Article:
Sunny Cove camp back in the spotlight as plans fall through

By Ken Kellar
Staff writer

The future of Sunny Cove is once again an open question for Fort Frances Town Council.

At the Community Services Executive Committee, the town discussed a letter received from the Emo-Devlin Church group that had submitted a proposal to take over the operations of Sunny Cove from the town. The group is comprised of a number of representatives from local churches, local organizations and summer camps who make use of the property each year. Originally entering into the agreement with the town in July 2020, the group has recently notified town administration that they can no longer take on the responsibility, citing the COVID pandemic and other unexpected obstacles.

“Due to [a] number of challenging factors, the Emo-Devlin United Church Group has realized that, despite their original enthusiasm and wealth of skills, this project has ultimately proven to be beyond their capability,” Town CAO Faisal Anwar wrote in the committee report.

“The Group is requesting a withdrawal from their Sunny Cove Camp proposal.”

Anwar noted that the administration’s recommendation to council is to accept the withdrawal and to reissue a Request for Proposals (RFP) for another entity to take over the management of the property.

Coun. Andrew Hallikas noted that the Sunny Cove Camp property is “invaluable” to the community, and agreed that he would like to see another RFP go out to interested parties.

“The sooner the better,” Hallikas said.

Coun. Rick Wiedenhoeft agreed with Hallikas’ desire to have another RFP issued, but he voiced his concerns with any additional work the town might be liable for as the search resumes for someone to take over the property.

“My biggest concern is: are there things that we have to do in the interim?” he asked the committee.

“Repair issues that are before us? Accessibility issues that are before us? As we are still the owner of the facility and we are going to be obligated to make those improvements for accessibility and for the safety and security of the property. We would have to do that in the interim, even while the RFP is going out, would we not?”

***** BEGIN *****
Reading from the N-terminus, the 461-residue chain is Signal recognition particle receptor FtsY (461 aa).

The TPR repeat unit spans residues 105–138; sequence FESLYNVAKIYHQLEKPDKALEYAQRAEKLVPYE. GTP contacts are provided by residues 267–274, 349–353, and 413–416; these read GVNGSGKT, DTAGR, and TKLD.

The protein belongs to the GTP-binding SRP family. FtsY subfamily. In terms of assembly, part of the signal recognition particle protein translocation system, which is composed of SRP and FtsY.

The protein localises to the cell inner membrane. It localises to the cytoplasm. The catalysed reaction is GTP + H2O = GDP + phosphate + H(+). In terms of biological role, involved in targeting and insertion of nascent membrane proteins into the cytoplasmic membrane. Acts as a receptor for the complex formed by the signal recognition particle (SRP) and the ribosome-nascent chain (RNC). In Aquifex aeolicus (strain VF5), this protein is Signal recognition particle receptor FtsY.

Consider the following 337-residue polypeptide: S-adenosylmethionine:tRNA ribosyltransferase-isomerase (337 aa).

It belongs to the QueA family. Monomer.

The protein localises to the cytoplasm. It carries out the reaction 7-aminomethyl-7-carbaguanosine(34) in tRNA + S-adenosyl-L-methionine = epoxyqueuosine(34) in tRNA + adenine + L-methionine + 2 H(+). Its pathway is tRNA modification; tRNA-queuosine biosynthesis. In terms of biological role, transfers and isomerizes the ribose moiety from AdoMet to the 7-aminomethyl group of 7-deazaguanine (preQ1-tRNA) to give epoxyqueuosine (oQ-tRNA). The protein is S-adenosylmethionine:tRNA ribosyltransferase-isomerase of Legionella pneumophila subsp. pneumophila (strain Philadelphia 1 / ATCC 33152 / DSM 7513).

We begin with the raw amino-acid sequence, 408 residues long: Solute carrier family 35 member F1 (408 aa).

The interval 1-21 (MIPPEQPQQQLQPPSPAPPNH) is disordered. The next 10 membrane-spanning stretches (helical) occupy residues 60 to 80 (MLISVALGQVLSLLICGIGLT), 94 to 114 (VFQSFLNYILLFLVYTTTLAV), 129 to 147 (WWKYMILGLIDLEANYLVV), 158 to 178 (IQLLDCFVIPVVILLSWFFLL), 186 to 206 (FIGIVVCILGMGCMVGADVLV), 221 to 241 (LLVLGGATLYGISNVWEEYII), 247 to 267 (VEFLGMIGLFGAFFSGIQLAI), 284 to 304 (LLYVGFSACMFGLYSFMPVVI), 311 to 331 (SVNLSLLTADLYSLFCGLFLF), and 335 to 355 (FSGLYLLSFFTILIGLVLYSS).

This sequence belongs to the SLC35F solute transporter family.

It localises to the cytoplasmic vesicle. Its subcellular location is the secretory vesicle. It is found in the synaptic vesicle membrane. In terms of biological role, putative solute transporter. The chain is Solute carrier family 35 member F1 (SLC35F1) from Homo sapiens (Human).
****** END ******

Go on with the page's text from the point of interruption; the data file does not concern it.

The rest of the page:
Anwar noted that administration could look into those requirements and determine whether the town would be liable for those types of capital repairs, or if they could be included in the RFP for the successful applicant. Coun. Mike Behan noted that the town would be put into a difficult position in a financial sense if it was required to deal with the upgrades and fixes. Any funds needed for Sunny Cove were not included in the capital budget for 2022, due to the expectation the Emo-Devlin Church Group would be responsible for any necessary upgrades.

In the event there are no applications in response to the RFP in time to have camps this year, Anwar stated they may be able to keep costs to a minimum to impact the budget as little as possible, such as by not running any programs or events at the space and only keeping up with the necessities and maintenance.

With the prospect of a new RFP going out for someone to take over management of Sunny Cove Camp, Behan took a moment to thank the Emo-Devlin Church Group for their willingness to take on the project, even as it proved to be

“I want to thank the Emo-Devlin Church Group for stepping forward to try and run the camp, and lease it to do that,” Behan said.

“I’m sorry to hear they are unable to, that’s disappointing, but I understand and I thank them for their interest initially. I agree with Councillor Hallikas and Wiedenhoeft both that this is an urgent matter. We’re rapidly approaching the start of the summer season, and I’d like to see this taken care of as quickly as possible so that hopefully we can get Sunny Cove up and running this year.”

The issue of Sunny Cove will return to council for their April 11 meeting.